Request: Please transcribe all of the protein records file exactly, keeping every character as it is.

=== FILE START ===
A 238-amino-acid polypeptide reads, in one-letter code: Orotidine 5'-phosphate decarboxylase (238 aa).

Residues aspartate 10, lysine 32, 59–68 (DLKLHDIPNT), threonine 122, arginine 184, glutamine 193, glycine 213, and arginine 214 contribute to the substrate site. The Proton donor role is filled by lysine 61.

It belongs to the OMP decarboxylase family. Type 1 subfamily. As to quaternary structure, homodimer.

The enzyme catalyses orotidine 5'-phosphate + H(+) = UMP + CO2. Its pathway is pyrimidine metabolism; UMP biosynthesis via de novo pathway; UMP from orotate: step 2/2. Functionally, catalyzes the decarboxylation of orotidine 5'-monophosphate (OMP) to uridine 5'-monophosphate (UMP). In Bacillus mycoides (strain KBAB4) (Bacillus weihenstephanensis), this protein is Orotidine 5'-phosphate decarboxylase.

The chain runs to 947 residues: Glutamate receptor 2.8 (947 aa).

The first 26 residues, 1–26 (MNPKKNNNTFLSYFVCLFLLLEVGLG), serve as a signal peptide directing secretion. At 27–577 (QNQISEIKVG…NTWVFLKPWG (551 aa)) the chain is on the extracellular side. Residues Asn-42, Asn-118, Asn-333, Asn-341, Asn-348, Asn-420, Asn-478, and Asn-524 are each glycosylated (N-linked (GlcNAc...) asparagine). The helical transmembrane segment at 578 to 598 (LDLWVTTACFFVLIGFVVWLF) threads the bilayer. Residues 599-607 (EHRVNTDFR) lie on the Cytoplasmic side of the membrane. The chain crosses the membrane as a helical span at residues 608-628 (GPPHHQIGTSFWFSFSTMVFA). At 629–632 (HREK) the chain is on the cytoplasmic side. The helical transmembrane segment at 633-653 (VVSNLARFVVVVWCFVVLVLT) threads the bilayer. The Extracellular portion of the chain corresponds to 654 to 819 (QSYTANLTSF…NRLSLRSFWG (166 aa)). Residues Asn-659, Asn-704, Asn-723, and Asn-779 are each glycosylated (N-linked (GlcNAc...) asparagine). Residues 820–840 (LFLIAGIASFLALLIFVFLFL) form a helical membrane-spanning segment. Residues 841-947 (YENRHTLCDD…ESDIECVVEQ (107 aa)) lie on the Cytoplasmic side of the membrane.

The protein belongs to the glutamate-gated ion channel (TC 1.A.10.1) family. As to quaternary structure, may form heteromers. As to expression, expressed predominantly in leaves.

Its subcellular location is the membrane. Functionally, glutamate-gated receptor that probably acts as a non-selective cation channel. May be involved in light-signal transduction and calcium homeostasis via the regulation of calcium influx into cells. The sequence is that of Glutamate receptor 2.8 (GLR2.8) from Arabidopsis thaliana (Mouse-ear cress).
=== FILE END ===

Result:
A 238-amino-acid polypeptide reads, in one-letter code: Orotidine 5'-phosphate decarboxylase (238 aa).

Residues aspartate 10, lysine 32, 59–68 (DLKLHDIPNT), threonine 122, arginine 184, glutamine 193, glycine 213, and arginine 214 contribute to the substrate site. The Proton donor role is filled by lysine 61.

It belongs to the OMP decarboxylase family. Type 1 subfamily. As to quaternary structure, homodimer.

The enzyme catalyses orotidine 5'-phosphate + H(+) = UMP + CO2. Its pathway is pyrimidine metabolism; UMP biosynthesis via de novo pathway; UMP from orotate: step 2/2. Functionally, catalyzes the decarboxylation of orotidine 5'-monophosphate (OMP) to uridine 5'-monophosphate (UMP). In Bacillus mycoides (strain KBAB4) (Bacillus weihenstephanensis), this protein is Orotidine 5'-phosphate decarboxylase.

The chain runs to 947 residues: Glutamate receptor 2.8 (947 aa).

The first 26 residues, 1–26 (MNPKKNNNTFLSYFVCLFLLLEVGLG), serve as a signal peptide directing secretion. At 27–577 (QNQISEIKVG…NTWVFLKPWG (551 aa)) the chain is on the extracellular side. Residues Asn-42, Asn-118, Asn-333, Asn-341, Asn-348, Asn-420, Asn-478, and Asn-524 are each glycosylated (N-linked (GlcNAc...) asparagine). The helical transmembrane segment at 578 to 598 (LDLWVTTACFFVLIGFVVWLF) threads the bilayer. Residues 599-607 (EHRVNTDFR) lie on the Cytoplasmic side of the membrane. The chain crosses the membrane as a helical span at residues 608-628 (GPPHHQIGTSFWFSFSTMVFA). At 629–632 (HREK) the chain is on the cytoplasmic side. The helical transmembrane segment at 633-653 (VVSNLARFVVVVWCFVVLVLT) threads the bilayer. The Extracellular portion of the chain corresponds to 654 to 819 (QSYTANLTSF…NRLSLRSFWG (166 aa)). Residues Asn-659, Asn-704, Asn-723, and Asn-779 are each glycosylated (N-linked (GlcNAc...) asparagine). Residues 820–840 (LFLIAGIASFLALLIFVFLFL) form a helical membrane-spanning segment. Residues 841-947 (YENRHTLCDD…ESDIECVVEQ (107 aa)) lie on the Cytoplasmic side of the membrane.

The protein belongs to the glutamate-gated ion channel (TC 1.A.10.1) family. As to quaternary structure, may form heteromers. As to expression, expressed predominantly in leaves.

Its subcellular location is the membrane. Functionally, glutamate-gated receptor that probably acts as a non-selective cation channel. May be involved in light-signal transduction and calcium homeostasis via the regulation of calcium influx into cells. The sequence is that of Glutamate receptor 2.8 (GLR2.8) from Arabidopsis thaliana (Mouse-ear cress).